A comprehensive suite of resources for managing climate change risk in Vanuatu has been unveiled today, making critical climate information readily accessible to decision-makers in government, industry and local communities.
The Vanuatu Climate Futures Portal’s tools include global and regional climate projections (at varying spatial scales) for multiple climate hazards including rainfall, temperature, sea level rise, tropical cyclones (including extreme winds), marine heatwaves and ocean acidification.The information will help inform adaptation, planning and support decision making for agricultural, infrastructure, fisheries, tourism and water industries.
It was established through a partnership between Australia’s national science agency, CSIRO, the Vanuatu Meteorology and Geo-hazards Department (VMGD), and the Secretariat of the Pacific Regional Environment Programme (SPREP) as part of the Climate Information Services For Resilient Development In Vanuatu (Van-KIRAP) project.
Mr Sunny Seuseu, Acting Manager, Van-KIRAP with SPREP in Vanuatu, said Vanuatu’s climate is changing and more is on the way.
“With no time to waste, we’ve worked closely with end-users to understand what information they need to put their adaptation plans into action,” Mr Seuseu said.
“Regardless of where you live in Vanuatu, or where you work, the new portal can help answer questions such as for the agriculture sector like, ‘how will the growing region contract or expand over time for different crops?’, ‘what should be grown where and when’, ‘where should we build new infrastructure?’ and ‘what practical steps can our community take now to adapt?’”
“This is a game changer for planners in Vanuatu and will help farmers, fishers, tourist operators, infrastructure managers and the whole community plan ahead and adapt to the realities of climate change,” Mr Seuseu said.
“As an example, you can now click on a map of the country and find out what the temperature and rainfall will be at a particular time at a particular location, now and into the future,” he said.
Vanuatu’s average annual temperature has increased by around 0.7 °C since the pre-industrial period, and sea surface temperatures are increasing, along with rainfall and other extreme events. Sea-level rise is a pressing concern at 10-15 cm since 1993. Tropical cyclones have also become more intense, while expected to decrease in overall annual frequency.
These continued changes are expected to exacerbate existing challenges from climate change such as impacts on food and water security, displacement of coastal communities, and damage to critical infrastructure, ecosystems and related coastal resources. Adaptation strategies such as strengthening infrastructure and regularly assessing long-term climate risk in vulnerable communities can help Vanuatu cope with the impacts of climate change.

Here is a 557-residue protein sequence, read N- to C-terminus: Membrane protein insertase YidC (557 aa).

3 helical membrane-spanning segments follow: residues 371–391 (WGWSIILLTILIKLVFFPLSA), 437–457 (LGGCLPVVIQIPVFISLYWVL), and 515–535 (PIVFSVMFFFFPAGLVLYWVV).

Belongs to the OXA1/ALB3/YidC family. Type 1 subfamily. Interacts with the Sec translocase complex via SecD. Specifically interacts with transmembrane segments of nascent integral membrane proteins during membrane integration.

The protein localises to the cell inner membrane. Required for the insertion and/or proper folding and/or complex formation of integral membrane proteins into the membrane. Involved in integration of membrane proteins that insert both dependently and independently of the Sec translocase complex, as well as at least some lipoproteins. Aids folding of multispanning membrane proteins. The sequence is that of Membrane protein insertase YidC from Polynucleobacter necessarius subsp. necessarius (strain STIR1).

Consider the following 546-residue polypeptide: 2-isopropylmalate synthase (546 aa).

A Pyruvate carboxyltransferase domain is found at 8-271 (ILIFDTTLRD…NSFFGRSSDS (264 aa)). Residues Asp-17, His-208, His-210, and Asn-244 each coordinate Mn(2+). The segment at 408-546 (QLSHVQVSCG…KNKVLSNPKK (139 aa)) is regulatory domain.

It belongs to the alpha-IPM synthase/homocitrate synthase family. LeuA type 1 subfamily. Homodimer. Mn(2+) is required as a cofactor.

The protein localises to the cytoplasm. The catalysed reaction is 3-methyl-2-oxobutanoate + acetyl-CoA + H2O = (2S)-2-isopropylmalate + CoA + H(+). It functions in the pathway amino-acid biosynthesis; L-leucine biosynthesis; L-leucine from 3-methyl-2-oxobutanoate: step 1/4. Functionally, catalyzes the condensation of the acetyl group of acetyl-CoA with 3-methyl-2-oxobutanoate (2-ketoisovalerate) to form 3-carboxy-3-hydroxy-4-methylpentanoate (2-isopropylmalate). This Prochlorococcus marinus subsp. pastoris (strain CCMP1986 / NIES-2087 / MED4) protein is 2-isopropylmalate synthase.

CSIRO project lead Dr Geoff Gooley said the project was an exemplar of best practice in the Pacific when it comes to putting climate information in the hands of those who need it most.
“We’ve learnt a lot through this unique collaboration with our partners in Vanuatu about how we develop, apply, and deliver tailored and targeted climate information,” Dr Gooley said.
“We were guided by our partners through the project to focus on user needs, and to iterate on what has worked previously and what hasn’t.
“Our team is proud to have delivered a product that will be so tangible and useful to its end-users.”
The VMGD will host the Van-KIRAP portal and use it as their primary operational tool to deliver tailored national and regional climate information.
An extensive range of sector-specific case study reports and spatial visualisation tools, as well as user guides and videos are also available on the Portal to support adaptation activities.
Ms Moirah Matou, Van-KIRAP project manager said access to accurate, up-to-date information about Vanuatu's climate is especially important for Vanuatu’s sectoral decision-makers.
“The Climate Futures Portal is now making it easy for sectors in Vanuatu to integrate climate information into long-term sector planning, policies and design guides, and it’s helping to ensure sustainable investments – all of which is strengthening climate resilience development in Vanuatu.”
“As an example, the infrastructure sector is able to readily extract information to inform climate change risk with extreme sea levels causing coastal inundation of roads, bridges and drainage systems.”